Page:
Friday, December 7, 2012

Victorinox Excelsior


The Excelsior is a knife I personally would never carry, because of its "refined" looks. I bought it a few years ago in Germany just because of these looks. The elliptical shape is unique and adds a nice shape to the rather limited shapes by Victorinox. In my opinion, the excelsior is a nice knife to look at, but misses the wider blade to use it in a rougher environment. Keep in mind that these blades are only a fraction wider than the blade of a Classic, and this knife is intended to use in emergencies. It stays on the keys, till you need it one day. As an edc, the excelsior isn't the thing! My wife uses the Classic for the lesser demanding tasks, ie opening an envelope, cutting paper/cardboard and she admits that the blade of an Excelsior would be ideal to use in this environment. On the other hand, she also uses a Camper with the blade of any standard 91mm knife, so the Excelsior would be the perfect "in between". She still prefers the camper because of its wide array of tools. The excelsior is already a nice looking knife, but I found two more a few weeks ago, in alox....



This 84mm knife has a rather strange division of types. The cellidor type WITH keyring is called Excelsior. The one without the keyring is called the Pocket Pal. When we look at the Alox division, it is the other way arround. The ones without the keyring are called the Excelsior. The Cellidor one and the alox with smooth scales are still in production, but the checkered alox ones aren't. Since the 80's there aren't any checkered alox Excelsiors produced, only the smooth alox ones! So when I saw that a certain Greek Vic collector sold two alox Excelsiors in mint condition, I couldn't wait any longer and bought them... The alox Excelsior, adds an extra refined feel and a stronger impression than the cellidor one. The alox edition came in a wide variety of colours and I had the luck to find it in red and silver. These two were produced in the eighties, according to the tang stamp and look as if they were never used. Conclusion is that the Excelsior should be used for the smaller tasks, due to the thinner blade, but it is a beautiful knife to add to the collection, and certainly the alox ones!


3 comments:

  1. Was searching for more information about the Alox Excelsior and found your article. In a single layer Alox, two blades in a knife this size doesn't make that much sense unless all one does is cutting, slicing and whittling. There are plenty of pockets carrying small two-blade penknives made by companies such as Case or Schrade, and they serve their owners well for decades. The Excelsior is the Victorinox version of a penknife in the same type and size class. Within the current Victorinox line, the single layer Alox Bantam is the same length and width with the larger blade and the combo tool that combines can opener, cap lifter, flat tip screwdriver, 2D Phillips and wire stripper in one tool. That would have more utility in the same length and width, albeit with a slightly taller oval shape instead of an elliptical one. However having a combo tool opposite the main blade provides more utility in practical use for those that would use those tool functions. Was contemplating an Alox Excelsior, but thinking now I'll stick with the Bantam as I'm a user, not a collector. Thanks for writing this up with the photos. Gave me what I was looking for.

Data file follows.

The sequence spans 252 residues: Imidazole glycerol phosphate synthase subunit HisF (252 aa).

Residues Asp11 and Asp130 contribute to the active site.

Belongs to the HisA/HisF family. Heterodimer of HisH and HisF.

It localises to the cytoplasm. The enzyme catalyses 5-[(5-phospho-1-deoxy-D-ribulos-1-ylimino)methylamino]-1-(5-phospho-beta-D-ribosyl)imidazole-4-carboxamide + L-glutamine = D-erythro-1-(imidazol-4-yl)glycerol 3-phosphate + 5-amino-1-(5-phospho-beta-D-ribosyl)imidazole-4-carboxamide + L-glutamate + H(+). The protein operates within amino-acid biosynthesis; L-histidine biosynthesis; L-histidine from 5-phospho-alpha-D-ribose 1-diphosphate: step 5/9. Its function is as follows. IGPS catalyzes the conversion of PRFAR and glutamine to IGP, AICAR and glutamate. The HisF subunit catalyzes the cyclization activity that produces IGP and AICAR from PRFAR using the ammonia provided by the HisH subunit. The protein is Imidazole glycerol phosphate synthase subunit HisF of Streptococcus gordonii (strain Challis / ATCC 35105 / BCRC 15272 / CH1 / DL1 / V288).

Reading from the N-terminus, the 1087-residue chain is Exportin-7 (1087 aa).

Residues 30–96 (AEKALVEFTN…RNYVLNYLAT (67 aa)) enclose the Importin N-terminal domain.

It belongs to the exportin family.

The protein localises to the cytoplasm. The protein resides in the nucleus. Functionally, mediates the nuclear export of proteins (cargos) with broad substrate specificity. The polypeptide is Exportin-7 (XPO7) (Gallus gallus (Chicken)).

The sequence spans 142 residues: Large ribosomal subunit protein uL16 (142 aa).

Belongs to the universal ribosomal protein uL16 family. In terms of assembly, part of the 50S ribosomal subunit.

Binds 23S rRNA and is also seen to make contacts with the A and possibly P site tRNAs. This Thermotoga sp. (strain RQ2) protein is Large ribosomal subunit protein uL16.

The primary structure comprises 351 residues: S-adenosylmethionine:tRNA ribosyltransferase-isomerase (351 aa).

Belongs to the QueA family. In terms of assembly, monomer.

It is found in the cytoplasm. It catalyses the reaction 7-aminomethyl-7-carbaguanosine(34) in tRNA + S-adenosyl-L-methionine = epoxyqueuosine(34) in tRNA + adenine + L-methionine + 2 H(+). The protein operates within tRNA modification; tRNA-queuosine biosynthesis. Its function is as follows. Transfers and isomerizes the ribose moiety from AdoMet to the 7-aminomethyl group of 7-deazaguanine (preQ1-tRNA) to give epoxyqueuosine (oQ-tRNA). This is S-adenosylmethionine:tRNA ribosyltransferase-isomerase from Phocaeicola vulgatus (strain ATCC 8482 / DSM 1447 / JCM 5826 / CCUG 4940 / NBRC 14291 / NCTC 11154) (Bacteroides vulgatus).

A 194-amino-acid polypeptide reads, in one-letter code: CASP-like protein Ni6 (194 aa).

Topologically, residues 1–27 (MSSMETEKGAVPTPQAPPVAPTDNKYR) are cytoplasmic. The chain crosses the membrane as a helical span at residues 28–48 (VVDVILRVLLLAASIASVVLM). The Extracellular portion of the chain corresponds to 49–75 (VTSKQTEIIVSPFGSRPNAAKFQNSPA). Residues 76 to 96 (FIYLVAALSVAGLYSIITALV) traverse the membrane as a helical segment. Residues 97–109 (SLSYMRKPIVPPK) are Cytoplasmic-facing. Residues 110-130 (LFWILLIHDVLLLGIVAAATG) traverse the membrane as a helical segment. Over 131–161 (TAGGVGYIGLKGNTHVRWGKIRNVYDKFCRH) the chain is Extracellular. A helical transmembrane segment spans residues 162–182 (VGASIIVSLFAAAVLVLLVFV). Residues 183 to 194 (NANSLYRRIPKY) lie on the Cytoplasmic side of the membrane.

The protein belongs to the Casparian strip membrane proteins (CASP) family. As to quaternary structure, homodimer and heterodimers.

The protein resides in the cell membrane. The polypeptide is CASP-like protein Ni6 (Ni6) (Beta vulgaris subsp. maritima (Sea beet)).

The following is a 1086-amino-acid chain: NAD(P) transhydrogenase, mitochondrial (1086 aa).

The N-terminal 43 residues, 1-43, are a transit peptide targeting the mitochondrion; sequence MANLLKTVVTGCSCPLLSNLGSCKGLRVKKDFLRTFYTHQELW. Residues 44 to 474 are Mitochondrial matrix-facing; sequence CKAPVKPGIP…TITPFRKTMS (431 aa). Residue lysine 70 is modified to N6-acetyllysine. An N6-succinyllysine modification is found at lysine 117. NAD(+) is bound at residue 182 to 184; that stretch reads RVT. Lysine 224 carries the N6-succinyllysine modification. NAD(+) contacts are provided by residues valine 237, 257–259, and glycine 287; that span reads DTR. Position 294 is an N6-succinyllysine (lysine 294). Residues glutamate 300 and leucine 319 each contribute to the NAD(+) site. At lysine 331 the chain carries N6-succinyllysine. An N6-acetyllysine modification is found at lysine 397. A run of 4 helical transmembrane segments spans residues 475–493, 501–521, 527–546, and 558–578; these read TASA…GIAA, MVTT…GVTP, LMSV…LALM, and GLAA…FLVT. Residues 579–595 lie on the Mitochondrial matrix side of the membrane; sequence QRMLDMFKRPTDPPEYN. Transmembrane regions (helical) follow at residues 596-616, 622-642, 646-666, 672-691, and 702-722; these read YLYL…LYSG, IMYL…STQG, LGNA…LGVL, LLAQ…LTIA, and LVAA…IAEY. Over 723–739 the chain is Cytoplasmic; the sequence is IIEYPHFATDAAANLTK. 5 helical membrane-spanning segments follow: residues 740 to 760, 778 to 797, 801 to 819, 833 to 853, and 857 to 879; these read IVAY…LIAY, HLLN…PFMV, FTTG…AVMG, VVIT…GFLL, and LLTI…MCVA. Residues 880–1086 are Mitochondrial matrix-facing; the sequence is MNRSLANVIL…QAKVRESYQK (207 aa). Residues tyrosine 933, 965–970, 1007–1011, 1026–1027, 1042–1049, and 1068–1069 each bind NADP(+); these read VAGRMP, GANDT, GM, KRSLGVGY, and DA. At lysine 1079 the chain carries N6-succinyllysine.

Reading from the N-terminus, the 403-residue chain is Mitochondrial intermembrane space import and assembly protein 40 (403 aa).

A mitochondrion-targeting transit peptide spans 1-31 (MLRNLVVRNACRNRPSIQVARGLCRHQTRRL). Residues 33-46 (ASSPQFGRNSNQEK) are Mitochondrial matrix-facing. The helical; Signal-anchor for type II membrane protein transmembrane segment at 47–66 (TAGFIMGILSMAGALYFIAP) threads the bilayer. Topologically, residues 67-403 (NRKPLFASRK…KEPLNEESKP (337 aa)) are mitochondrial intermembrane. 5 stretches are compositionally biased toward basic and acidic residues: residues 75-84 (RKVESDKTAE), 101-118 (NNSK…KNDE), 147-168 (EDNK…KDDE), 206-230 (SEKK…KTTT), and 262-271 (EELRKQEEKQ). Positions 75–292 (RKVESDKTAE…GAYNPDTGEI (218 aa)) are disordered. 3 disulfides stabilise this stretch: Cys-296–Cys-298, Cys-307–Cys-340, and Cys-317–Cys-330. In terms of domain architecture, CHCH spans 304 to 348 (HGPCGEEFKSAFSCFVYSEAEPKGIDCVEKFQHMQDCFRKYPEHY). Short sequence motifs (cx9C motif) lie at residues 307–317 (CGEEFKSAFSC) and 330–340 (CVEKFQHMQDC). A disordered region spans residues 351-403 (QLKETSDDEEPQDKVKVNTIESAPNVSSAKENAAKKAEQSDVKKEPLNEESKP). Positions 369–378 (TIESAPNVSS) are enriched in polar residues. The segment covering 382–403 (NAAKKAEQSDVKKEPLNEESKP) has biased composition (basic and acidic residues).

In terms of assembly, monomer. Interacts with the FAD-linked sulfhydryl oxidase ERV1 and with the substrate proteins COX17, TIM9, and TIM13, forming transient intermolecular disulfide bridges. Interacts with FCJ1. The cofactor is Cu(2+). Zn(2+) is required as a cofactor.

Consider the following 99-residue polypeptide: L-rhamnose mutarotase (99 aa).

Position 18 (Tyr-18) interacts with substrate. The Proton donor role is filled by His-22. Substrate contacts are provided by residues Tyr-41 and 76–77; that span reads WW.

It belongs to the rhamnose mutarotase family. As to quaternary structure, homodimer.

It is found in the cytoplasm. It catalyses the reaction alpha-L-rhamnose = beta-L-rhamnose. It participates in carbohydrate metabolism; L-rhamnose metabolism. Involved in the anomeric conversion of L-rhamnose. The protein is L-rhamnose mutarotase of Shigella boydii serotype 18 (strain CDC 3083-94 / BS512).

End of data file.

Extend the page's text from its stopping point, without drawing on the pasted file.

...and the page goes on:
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  2. Was searching for more information about the Alox Excelsior and found your article. In a single layer Alox, two blades in a knife this size doesn't make that much sense unless all one does is cutting, slicing and whittling. There are plenty of pockets carrying small two-blade penknives made by companies such as Case or Schrade, and they serve their owners well for decades. The Excelsior is the Victorinox version of a penknife in the same type and size class. Within the current Victorinox line, the single layer Alox Bantam is the same length and width with the larger blade and the combo tool that combines can opener, cap lifter, flat tip screwdriver, 2D Phillips and wire stripper in one tool. That would have more utility in the same length and width, albeit with a slightly taller oval shape instead of an elliptical one. However having a combo tool opposite the main blade provides more utility in practical use for those that would use those tool functions. Was contemplating an Alox Excelsior, but thinking now I'll stick with the Bantam as I'm a user, not a collector. Thanks for writing this up with the photos. Gave me what I was looking for.

    ReplyDelete
  3. I have one too the non-alox version Its a gentleman's pin knife 100% mine only has the Rostfrei stamp with out a back. I think the scale stamp stands out more on this model than others

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